State aid control in the modernisation era: Moving towards a differentiated administrative integration?

Published date01 May 2019
Date01 May 2019
AuthorCarlo Maria Colombo
State aid control in the modernisation era: Moving
towards a differentiated administrative
Carlo Maria Colombo*
Despite contentions that state aid control is an instance of direct execution, the State Aid Modern-
isation (SAM) package has largely dispersed responsibility for giving effect to the common legal
framework across national administrations. In this setup, the effectiveness of state aid law is
confronted with asymmetric capacities, diffuse application of complex rules and difficulty in keeping
dispersed powers under control. This article combines selected evidence on the operation of state
aid control with a multidisciplinary analysis of the functioning of integration mechanisms in the
European administrative space. The aim is to examine the potential effects of SAM. It contends that,
while the reform has strengthened the Commission's dominance, the instruments of administrative
integration might fail to secure adequate capacities and implementation performances at national
level, due to constitutional constraints and opposing forces. This effect, it is argued, could be divi-
sive, and risks undermining the integrity of the internal market.
In the aftermath of the financial and economic crisis, state aid control has been largely deployed to spur eco-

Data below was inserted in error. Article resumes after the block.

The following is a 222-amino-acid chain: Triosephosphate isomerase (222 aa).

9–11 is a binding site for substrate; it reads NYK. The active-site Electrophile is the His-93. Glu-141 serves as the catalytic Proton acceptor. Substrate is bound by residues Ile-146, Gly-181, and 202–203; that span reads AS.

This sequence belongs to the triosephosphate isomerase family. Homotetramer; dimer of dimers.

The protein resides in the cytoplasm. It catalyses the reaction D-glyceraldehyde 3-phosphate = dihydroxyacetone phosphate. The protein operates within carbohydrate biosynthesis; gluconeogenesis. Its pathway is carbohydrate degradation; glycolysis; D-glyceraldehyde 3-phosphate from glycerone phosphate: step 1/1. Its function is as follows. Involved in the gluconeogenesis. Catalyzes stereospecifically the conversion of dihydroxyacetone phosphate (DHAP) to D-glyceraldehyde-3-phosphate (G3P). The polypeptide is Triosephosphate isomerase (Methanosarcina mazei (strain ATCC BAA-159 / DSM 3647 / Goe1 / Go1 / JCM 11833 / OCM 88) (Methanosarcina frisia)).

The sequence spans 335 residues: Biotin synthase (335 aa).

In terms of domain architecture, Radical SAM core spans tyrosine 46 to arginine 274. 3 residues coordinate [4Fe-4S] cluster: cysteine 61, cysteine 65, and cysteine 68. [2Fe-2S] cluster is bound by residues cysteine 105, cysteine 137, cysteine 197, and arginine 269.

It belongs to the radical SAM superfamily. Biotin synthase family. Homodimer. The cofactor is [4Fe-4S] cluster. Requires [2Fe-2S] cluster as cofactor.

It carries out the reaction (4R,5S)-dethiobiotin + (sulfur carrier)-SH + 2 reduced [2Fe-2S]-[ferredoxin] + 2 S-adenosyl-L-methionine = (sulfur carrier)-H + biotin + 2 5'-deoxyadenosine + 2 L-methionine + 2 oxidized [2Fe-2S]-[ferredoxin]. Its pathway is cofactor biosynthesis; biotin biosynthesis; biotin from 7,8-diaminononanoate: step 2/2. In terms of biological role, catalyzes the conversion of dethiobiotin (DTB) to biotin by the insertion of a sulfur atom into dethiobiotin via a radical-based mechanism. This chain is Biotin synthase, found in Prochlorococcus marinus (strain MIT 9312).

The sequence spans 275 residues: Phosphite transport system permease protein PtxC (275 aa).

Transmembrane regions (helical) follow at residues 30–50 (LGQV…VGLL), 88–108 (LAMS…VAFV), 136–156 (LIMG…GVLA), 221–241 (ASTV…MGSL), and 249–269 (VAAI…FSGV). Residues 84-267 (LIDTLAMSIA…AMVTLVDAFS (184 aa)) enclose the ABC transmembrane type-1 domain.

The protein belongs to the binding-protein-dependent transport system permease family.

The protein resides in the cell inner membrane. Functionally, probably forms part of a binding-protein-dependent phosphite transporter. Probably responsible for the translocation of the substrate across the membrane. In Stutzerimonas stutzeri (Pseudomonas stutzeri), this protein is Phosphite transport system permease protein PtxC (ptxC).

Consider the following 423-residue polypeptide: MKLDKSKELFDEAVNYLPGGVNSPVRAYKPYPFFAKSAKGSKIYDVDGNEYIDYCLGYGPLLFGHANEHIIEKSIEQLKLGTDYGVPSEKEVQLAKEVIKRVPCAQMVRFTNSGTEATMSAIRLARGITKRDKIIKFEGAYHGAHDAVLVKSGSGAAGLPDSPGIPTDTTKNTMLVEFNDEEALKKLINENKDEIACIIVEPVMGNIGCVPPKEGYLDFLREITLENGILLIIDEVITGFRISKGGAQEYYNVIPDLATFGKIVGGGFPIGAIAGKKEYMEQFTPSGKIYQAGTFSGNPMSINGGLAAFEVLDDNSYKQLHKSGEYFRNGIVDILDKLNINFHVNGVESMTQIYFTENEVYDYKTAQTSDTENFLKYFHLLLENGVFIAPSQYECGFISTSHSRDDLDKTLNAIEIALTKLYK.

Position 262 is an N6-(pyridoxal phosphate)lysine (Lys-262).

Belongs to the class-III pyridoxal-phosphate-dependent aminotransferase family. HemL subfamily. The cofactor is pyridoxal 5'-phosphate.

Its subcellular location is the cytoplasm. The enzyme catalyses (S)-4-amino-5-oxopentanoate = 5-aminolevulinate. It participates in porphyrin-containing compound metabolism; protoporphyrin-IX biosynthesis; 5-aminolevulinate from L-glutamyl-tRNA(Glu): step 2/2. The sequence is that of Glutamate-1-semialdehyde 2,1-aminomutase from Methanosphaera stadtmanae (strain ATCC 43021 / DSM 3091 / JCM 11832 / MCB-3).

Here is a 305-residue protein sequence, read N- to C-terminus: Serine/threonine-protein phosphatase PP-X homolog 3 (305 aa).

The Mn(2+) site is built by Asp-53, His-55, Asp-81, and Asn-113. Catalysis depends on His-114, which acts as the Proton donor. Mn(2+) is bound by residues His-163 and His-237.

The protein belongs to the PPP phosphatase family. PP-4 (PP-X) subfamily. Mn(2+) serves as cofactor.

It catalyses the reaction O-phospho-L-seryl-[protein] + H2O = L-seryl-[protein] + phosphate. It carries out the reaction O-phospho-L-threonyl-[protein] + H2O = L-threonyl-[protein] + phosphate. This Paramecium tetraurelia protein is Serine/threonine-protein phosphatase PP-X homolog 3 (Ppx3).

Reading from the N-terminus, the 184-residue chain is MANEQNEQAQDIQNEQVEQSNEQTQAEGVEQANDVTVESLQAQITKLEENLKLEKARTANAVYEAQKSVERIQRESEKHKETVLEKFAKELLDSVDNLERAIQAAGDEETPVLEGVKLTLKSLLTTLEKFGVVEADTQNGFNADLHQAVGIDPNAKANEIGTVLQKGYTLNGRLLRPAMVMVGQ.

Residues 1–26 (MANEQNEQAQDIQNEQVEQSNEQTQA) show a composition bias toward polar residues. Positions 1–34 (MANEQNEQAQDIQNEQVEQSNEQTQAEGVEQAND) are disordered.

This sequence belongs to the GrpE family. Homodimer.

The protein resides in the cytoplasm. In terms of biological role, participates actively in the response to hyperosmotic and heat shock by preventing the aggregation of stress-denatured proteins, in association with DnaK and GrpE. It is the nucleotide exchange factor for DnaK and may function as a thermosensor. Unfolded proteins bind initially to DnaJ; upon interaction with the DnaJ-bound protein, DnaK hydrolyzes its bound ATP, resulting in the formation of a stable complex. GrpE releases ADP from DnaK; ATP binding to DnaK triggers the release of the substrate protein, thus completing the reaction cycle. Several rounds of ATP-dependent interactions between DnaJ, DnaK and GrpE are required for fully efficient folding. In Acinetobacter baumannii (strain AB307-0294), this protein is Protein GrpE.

nomic growth and steer national expenditures towards policyspecific objectives.
Yet, unlike the general
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This is an open access article under the terms of the Creative Commons Attribution License, which permits use, distribution and
reproduction in any medium, provided the original work is properly cited.
© 2019 The Authors European Law Journal Published by John Wiley & Sons Ltd
*Faculty of Law, Maastricht University, Bouillonstraat 13, 6211 LH Maastricht, the Netherlands ( I would like to
thank especially Jacques Ziller, Mariolina Eliantonio, Maddalena Neglia, Maaike Damen, Carlo Panara, Nicola Pesaresi and the anonymous reviewers for their
useful comments on an earlier version of the article. I also owe gratitude to the participants in the panel Lawmaking and Administration in the EUat the
24th International Conference of Europeanists in Glasgow (1214 July 2017) and the participants at the conference Rule of Law Challenges in the EU: Impli-
cations for EU Economic Lawin Budapest (10 January 2019) for their valuable feedback. The usual disclaimers apply.
To address the financial crisis in 2008, the Commission deployed state aid enforcement for two different purposes. First, it used state aid control partic-
ularly to safeguard the level playing field in the EU banking sector, in view ofmassive aid measures taken independently by different national governments
to bail out their domestic credit institutions. Second, in 2012 it launched the State aid Modernisation (SAM) strategy in an effort to speed up provisions of
good aidmeasures and promote economic growth. The latter initiative forms the core of the present study. On state aid measures in relation to the banking